Please note, due to an issue with our online ticketing system we are unable to offer booking online. You can purchase tickets by calling our box office, 0845 330 3501 or booking in person at Tramway.
We apologise for any inconvenience caused.
Scroll down for a trailer for the performance.
In 1987 Paul Bright, a radical young Scottish director, set out to stage James Hogg’s Confessions of Justified Sinner in a series of events in unusual locations across Scotland. Untitled Projects has been working with the actor George Anton to assemble an archive of these landmark productions. We've found amazing original film footage, and recreated some of our own. We've interviewed those involved in making the work and those who saw it. They’ve given us old photographs, some anecdotes and some secrets... In 2013, we share this material in an exhibition and live performance that celebrate the work of an unsung hero of Scottish theatre.
George Anton has worked with some of the world’s most famous theatre directors, such as Declan Donnellan and Calixto Bieto. Now George reappraises the reputation of the unrecognised director Paul Bright. George looks back from a personal perspective, exploring the impact Paul Bright and his obsessive methodology had on the lives and relationships of the close knit group he collaborated with. He has discovered much he was unaware of about this innovative highpoint of an ultimately failed career in theatre: illusions lost, love lost, ambitions and dreams unfulfilled.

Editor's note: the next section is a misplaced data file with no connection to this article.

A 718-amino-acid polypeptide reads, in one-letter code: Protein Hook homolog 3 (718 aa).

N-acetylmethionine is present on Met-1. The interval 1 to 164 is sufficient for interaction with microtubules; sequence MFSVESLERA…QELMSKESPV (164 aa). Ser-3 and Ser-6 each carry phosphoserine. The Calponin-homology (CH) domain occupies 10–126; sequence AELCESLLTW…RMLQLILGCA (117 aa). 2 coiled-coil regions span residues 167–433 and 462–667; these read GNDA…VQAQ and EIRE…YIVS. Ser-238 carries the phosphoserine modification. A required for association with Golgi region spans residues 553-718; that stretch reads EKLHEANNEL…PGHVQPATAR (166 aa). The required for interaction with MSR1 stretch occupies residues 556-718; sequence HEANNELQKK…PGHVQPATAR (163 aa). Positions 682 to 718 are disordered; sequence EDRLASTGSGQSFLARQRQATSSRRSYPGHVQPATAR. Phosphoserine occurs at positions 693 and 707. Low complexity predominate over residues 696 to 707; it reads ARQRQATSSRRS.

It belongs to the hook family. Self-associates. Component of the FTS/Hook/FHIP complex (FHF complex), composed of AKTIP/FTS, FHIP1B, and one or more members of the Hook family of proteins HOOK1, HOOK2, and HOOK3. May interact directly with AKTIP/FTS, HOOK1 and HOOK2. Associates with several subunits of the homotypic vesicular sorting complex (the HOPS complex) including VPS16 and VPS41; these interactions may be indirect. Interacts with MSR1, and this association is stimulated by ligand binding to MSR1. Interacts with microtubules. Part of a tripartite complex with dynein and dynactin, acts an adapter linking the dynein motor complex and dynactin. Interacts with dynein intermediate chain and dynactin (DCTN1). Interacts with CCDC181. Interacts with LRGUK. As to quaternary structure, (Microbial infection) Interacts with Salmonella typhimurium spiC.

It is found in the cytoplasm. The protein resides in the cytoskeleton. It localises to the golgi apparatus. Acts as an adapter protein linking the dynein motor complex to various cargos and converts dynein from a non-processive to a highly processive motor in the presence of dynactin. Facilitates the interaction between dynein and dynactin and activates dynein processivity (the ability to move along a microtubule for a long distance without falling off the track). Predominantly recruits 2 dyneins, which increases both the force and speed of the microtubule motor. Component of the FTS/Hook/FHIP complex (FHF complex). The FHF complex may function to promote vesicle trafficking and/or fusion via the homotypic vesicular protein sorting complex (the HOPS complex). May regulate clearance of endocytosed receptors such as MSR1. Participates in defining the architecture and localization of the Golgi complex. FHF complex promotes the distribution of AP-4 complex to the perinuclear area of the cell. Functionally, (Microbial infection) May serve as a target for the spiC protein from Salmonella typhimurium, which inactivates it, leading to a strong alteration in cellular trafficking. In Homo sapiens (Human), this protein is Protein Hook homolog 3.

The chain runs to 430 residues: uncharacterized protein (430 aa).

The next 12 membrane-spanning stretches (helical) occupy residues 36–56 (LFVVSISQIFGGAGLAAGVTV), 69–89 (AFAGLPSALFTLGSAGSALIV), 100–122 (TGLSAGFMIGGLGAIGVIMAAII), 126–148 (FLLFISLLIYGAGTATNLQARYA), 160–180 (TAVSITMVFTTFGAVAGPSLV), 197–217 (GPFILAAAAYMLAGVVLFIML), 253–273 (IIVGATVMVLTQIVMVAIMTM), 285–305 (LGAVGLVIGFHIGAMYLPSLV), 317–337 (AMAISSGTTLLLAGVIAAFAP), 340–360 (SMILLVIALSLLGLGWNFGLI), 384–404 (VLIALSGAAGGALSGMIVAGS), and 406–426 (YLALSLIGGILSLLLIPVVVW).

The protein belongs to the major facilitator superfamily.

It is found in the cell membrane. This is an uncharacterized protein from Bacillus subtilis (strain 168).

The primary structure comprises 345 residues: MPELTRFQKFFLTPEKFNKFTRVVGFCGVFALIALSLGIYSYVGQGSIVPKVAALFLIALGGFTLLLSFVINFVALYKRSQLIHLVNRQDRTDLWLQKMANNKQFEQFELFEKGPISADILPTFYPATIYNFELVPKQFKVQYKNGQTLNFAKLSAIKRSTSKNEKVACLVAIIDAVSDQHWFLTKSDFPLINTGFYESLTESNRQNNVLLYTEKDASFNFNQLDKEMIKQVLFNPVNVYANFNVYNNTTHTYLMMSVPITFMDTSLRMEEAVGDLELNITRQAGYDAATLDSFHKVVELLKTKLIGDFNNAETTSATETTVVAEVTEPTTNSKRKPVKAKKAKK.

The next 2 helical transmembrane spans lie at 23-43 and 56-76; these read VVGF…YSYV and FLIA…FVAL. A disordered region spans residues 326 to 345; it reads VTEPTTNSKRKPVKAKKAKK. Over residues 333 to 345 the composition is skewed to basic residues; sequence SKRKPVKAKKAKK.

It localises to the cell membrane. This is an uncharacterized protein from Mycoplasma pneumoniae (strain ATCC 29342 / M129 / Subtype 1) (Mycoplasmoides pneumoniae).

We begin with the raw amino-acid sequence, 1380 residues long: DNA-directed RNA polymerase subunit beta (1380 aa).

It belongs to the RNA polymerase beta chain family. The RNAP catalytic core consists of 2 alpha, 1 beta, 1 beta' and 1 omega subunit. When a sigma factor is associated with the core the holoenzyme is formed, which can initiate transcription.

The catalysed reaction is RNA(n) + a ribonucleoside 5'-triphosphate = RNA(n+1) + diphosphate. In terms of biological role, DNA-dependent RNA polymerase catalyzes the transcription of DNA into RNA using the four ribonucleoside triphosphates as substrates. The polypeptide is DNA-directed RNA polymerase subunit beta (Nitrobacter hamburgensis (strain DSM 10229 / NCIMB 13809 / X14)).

Overwhelmed by these memories Untitled Projects wonder at the lasting legacy of Paul Bright’s recklessly ambitious yet incomplete staging of Confessions of a Justified Sinner.
Untitled Projects has reconstructed Paul Bright’s Confessions of a Justified Sinner with the actor George Anton; writer Pamela Carter; cinematographer Christopher Doyle; director Stewart Laing; production manager Nick Millar; artists Robbie Thomson and Jack Wrigley; and researcher Emilia Weber.
A co-production with the National Theatre of Scotland and Tramway.
At it best, though – in the troubled heights of Anton’s performance, in its layers of narrative self-reflection, and in the show’s brilliantly-reconstructed collages of sound, film, visual images, and an entire archive exhibition – Laing and Carter’s work achieves a thrllling poetic intensity; and touches on something wild and self-destructive in Scotland, and in the human spirit,Joyce McMillan, The Scotsman. 4 stars